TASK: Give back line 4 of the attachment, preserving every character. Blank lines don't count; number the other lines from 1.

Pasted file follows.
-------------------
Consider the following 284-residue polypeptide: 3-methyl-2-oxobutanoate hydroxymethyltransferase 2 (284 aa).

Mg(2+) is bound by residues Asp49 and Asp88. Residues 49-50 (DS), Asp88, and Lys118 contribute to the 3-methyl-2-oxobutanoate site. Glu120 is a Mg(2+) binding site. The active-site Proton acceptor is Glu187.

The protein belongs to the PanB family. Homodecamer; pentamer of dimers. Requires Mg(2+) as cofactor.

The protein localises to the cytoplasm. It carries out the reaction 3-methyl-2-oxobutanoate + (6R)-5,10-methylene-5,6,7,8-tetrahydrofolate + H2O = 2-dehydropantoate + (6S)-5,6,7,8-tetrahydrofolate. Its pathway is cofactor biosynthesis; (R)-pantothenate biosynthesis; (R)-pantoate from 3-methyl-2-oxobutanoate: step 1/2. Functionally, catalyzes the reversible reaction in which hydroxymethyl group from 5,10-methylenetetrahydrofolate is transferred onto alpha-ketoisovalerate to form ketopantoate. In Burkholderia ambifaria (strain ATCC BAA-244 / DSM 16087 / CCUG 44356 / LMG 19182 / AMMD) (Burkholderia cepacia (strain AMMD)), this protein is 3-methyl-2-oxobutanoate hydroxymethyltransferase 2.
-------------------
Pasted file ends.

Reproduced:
The protein localises to the cytoplasm. It carries out the reaction 3-methyl-2-oxobutanoate + (6R)-5,10-methylene-5,6,7,8-tetrahydrofolate + H2O = 2-dehydropantoate + (6S)-5,6,7,8-tetrahydrofolate. Its pathway is cofactor biosynthesis; (R)-pantothenate biosynthesis; (R)-pantoate from 3-methyl-2-oxobutanoate: step 1/2. Functionally, catalyzes the reversible reaction in which hydroxymethyl group from 5,10-methylenetetrahydrofolate is transferred onto alpha-ketoisovalerate to form ketopantoate. In Burkholderia ambifaria (strain ATCC BAA-244 / DSM 16087 / CCUG 44356 / LMG 19182 / AMMD) (Burkholderia cepacia (strain AMMD)), this protein is 3-methyl-2-oxobutanoate hydroxymethyltransferase 2.